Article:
This distribution of people throughout the day is one of the reasons that some people say the least busy is after 3 pm. By then, the 1 pm ticket holders have mostly finished up, leaving only the 2 pm ticket holders. However, there are often stragglers and those who managed to enter late as well as those who are making the most of the 4-hour, unenforced time limit.

I should also note that Machu Picchu operates a strict one-way system that is enforced by staff around the site. Because of this, it is really hard to make your visit last longer than 2 or 3 hours. Unless you just stop in one place or purposefully go very slowly. You can’t loop back around again at the end.

The large complex of ruins from the Inca period positioned high in the mountains

Best time to Hike Machu Picchu

The dry season months of April to October are the best time to hike to Machu Picchu. Outside of this time, you have a high chance of spending hours every day walking in strong downpours and in wet clothes and shoes. The trek is hard enough without having the weather sucker punch your morale, go for the dry season.

If you’re wanting to do the popular and highly sought-after Inca Trail, you’ll need to avoid February. During this month every day, the Inca Trail is closed for maintenance. As well as because of the high rainfall in the low season. During this time, the 2-day, 4-day and 5-day Inca treks are not available.

Do you want to complete the classic Inca Trail during the peak tourism and best weather months of June, July and August? Then you’ll need to secure your permit as soon as they go on sale. Or as soon as you can confirm your dates, at least. Every year the permits start to go on sale in October for the following year. Each day a new month is available, starting with January, then March, April and so on. Dates around Easter also sell out months in advance.

Alternative hikes such as the Salkantay Trek, Lares Trek and Jungle Trek operate all year round. But again, these are best enjoyed during the dry season so you don’t have to endure wet and muddy conditions. There are a lot of mountains to be looking up at, so you don’t want to have your head down in the rain.

How many days do you need in Machu Picchu?

For most people, 1 day at Machu Picchu is enough. But, there are some circumstances when you might want to consider visiting Machu Picchu over 2 days.

Although 1 day at the citadel is enough, the best time to visit Machu Picchu is at 6 or 7 am. And, to do this, you’ll need to stay overnight in Aguas Calientes the night before. Plus, by visiting early, you’ll be able to take one of the first trains back to Cusco getting to see scenic views out the window during daylight.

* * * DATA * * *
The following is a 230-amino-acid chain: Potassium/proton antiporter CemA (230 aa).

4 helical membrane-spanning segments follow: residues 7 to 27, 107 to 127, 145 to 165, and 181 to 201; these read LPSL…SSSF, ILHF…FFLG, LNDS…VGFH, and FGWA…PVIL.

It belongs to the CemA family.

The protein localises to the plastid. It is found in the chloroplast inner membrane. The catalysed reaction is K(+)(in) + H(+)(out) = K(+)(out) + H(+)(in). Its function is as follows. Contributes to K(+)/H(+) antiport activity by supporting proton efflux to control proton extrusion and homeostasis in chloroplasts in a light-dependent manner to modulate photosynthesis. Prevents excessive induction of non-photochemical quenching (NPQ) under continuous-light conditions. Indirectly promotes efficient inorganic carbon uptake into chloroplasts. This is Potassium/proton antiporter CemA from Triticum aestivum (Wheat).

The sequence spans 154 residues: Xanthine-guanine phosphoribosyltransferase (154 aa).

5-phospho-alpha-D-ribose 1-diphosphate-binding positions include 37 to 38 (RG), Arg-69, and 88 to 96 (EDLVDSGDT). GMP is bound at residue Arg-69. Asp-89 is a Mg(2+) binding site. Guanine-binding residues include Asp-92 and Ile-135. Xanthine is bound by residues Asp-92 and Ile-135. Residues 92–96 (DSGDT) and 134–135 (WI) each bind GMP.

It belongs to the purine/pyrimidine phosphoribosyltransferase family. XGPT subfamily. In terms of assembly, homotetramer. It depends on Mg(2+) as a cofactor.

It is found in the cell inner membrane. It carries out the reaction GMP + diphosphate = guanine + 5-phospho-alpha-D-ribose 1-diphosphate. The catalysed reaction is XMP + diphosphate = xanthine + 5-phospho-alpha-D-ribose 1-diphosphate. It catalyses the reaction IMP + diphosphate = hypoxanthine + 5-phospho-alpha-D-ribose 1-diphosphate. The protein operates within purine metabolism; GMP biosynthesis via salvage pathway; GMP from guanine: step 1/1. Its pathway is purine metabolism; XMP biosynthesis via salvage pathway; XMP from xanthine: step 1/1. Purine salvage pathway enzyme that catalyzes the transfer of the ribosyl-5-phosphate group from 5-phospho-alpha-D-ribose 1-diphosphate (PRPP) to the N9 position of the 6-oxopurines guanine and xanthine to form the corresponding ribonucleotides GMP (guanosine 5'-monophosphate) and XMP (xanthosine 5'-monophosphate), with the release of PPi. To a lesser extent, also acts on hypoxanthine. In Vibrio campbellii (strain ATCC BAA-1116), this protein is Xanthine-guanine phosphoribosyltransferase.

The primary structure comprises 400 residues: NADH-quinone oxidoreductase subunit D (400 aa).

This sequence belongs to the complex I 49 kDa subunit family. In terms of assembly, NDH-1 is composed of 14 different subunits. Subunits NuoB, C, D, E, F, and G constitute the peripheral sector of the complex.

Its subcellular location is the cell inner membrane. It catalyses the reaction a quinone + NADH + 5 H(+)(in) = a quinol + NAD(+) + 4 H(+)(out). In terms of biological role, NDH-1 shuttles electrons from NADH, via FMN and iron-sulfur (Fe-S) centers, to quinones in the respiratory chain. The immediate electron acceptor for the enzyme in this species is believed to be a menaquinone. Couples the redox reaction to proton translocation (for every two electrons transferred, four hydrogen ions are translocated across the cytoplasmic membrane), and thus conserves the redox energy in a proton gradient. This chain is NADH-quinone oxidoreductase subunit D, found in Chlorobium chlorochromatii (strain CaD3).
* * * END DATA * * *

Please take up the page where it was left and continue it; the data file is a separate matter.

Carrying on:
But, if you want to do one of the mountain hikes (Machu Picchu Mountain or Huayna Picchu Mountain) and your time and budget allow, I recommend visiting a second time to access all circuits.

This is because tickets to the mountain hikes do not include full access to the citadel. Importantly, if you do the Huayna Picchu hike you’ll enter through the exit of the ruins to reach the base of the mountain. And return the same way. This means you will not get to go to the iconic viewpoint overlooking the ruins with Huayna Picchu in the background.

Similarly, Machu Picchu Mountain tickets only include access to the ruins near the exit. However, once you’ve climbed back down from the mountain there is a specific area that you can access. Here, you’ll get views almost similar to that of the main viewpoint.

Therefore, if you want to see all of the Machu Picchu ruins and climb one of the mountains, you’ll need two tickets. While you could book the mountain ticket for the morning and the all-circuits ticket for the afternoon, this would be a very long day. Rather, I recommend visiting on two consecutive days and staying in Aguas Calientes.

Best Time to go to Machu Picchu, a Summary…

BEST TIME OF YEAR TO VISIT MACHU PICCHU: Shoulder season, between the peaks of the rainy and dry seasons.

THE BEST MONTH TO VISIT MACHU PICCHU: April, May, September or October.

BEST TIME OF DAY TO VISIT MACHU PICCHU: 6 am or 7 am entry slots.


Do you have any questions or want any more information? If so, drop a comment below and I’ll get back to you!

Information is correct as of January 2023 but is subject to change in future.

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Your guide to the best time to visit Machu Picchu in Peru